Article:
Top 10 UK concrete contractors | results and analysis
Revenue among the UK's 10 biggest concrete frame contractors is, collectively, holding pretty steady, despite the tough economic backdrop.
Most of the big concrete frame contractors appear to have weathered the economic storm surprisingly well, based on their most recent financial results.
There are a couple of exceptions though.
At Laing O'Rourke's Expanded Structures, revenue shrank to less than one fifth of 2010 levels (£14.4m) – putting it outside the 10 largest companies in the sector.
Meanwhile, John Doyle Construction's turnover fell 39% to £28.5m, and its pre-tax loss of £3.2m made it the only firm in the top 10 to dip into the red. The directors described the performance as “exceptionally disappointing”.
|Rank by turnover||Rank by profit||Company||Latest turnover (£m)||Previous turnover (£m)||Latest pre-tax profit (£m)||Previous pre-tax profit (£m)||Latest margin (%)||Previous margin (%)||Latest reporting period|
|10||10||John Doyle Construction||28.5||46.9||-3.2||0.5||-11.2||1.1||31/12/10|
Careys tops the table, though the business includes general contracting and house-building among its activities, besides the concrete frame business. Turnover fell 5% to £165.6m.
The Wembley-based business enjoyed a big jump in profit, to £7.8m from just £0.8m in the previous year. The contractor has concentrated on reducing debt, cutting it by £12.3m to £28.3m at year end, and by a further 19.1m since, to a current level of 9.2m. Careys' directors said they remained “confident” given the “diversity of client base”.
Byrne Bros also experienced a small dip in turnover, from £124.6m to £115.6m. The Shard builder saw profit fall 60% to £3.2m.
The directors said that “innovation has been the core strategic response to the current era of austerity”, citing a 70% pre-assembled solution at Heathrow Terminal 2B as an example.
Byrne Bros said secured turnover for year to May 2012 is healthy, “albeit at tight margins”.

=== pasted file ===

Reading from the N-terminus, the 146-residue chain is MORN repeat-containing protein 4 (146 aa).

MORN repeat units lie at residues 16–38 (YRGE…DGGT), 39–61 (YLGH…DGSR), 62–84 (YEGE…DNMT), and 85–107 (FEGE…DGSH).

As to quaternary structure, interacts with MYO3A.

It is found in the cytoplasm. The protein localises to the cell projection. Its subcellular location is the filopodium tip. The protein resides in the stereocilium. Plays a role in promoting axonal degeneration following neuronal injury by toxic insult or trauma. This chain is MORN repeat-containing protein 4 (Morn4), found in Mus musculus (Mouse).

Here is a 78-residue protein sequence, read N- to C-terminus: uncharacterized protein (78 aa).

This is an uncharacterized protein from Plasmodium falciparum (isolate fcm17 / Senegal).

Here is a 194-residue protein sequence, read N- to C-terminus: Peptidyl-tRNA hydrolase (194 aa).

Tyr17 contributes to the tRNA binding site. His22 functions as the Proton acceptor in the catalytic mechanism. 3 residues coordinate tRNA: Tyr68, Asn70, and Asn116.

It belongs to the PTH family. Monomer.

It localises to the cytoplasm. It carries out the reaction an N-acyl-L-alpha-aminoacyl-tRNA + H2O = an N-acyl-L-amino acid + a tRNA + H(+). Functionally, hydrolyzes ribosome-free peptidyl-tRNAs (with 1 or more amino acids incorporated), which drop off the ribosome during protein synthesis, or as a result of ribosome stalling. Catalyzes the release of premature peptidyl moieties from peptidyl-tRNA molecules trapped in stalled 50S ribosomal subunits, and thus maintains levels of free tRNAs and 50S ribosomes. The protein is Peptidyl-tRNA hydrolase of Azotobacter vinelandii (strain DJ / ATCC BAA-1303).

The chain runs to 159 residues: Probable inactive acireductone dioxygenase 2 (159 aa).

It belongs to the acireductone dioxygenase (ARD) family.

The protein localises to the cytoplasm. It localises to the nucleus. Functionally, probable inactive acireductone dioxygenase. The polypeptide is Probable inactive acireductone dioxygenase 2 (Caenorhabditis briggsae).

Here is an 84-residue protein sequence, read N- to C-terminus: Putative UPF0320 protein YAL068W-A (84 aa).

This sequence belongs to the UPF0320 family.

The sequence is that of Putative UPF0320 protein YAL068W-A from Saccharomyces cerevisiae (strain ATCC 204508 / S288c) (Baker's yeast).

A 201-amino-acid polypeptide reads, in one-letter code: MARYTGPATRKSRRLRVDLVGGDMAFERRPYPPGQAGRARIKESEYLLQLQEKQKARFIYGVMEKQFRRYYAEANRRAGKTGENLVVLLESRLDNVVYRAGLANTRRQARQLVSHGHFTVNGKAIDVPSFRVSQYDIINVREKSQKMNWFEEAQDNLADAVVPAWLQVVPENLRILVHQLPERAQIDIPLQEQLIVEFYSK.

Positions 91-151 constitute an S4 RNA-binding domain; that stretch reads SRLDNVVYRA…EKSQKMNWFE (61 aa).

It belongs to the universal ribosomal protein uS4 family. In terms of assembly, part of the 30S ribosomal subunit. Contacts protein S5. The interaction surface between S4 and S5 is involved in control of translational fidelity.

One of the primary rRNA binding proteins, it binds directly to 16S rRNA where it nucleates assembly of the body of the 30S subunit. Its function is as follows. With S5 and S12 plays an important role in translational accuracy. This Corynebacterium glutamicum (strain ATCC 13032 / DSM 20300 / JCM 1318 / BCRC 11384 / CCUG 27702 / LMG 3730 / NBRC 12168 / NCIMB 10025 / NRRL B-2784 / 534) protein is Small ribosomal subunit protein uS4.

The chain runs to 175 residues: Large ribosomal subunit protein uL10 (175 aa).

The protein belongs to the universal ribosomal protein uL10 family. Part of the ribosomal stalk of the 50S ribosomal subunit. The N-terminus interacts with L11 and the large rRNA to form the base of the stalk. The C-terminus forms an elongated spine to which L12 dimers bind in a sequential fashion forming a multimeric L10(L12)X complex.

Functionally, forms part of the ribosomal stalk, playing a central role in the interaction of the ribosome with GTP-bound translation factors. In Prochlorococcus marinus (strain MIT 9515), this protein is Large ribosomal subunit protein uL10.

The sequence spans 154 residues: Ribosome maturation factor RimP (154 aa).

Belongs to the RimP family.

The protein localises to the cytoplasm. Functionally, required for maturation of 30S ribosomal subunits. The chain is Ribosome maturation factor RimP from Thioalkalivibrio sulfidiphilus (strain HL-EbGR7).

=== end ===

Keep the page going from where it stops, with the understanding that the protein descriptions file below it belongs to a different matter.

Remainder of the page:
J Reddington enjoyed a £17.1m jump in turnover to £106m, though this was at the expense of profit, which fell from £2.8m to £1.6m.
Chairman John Reddington attributed a “resilient performance” to “the employment, motivation and retention of widely experienced staff”.
He added the firm has “maintained diversity in its client base throughout the last three years, [and] ensured that we are not over exposed to any of our primary market sectors”.
Masterson also grew revenue – by 36% – to £91.2m. Profit climbed £1.2m to £6.3m.
The directors – all Masterson family members – considered the results “satisfactory in these uncertain economic times” though noted that “pricing was even more competitive”.
At CJ O'Shea, revenue dipped to £80.9m but the firm's pre-tax profit of £9m was the best in the sector. It is top of the table on margin (8.2%).
AJ Morrisroe grew its turnover a quarter, though its profit dived £1.8m to £1.4m.
PC Harrington had another rough year, with turnover dropping 17% to £52.6m, and profit slumping 56% to £1.5m. The firm said it had “continued to reduced costs in line with reduced volumes of work, and unfortunately had to make further redundancies”.
MPB's grew turnover 29% to £34.9m, with margin up fractionally to 2%.
Scottish-based Dunne Group held steady in turnover, thanks to southern expansion, and made a welcome return to profit.
The struggles of John Doyle are partially offset by an order book of £55m for 2011.
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This article was published on 19/04/2012 (last updated on 20/04/2012).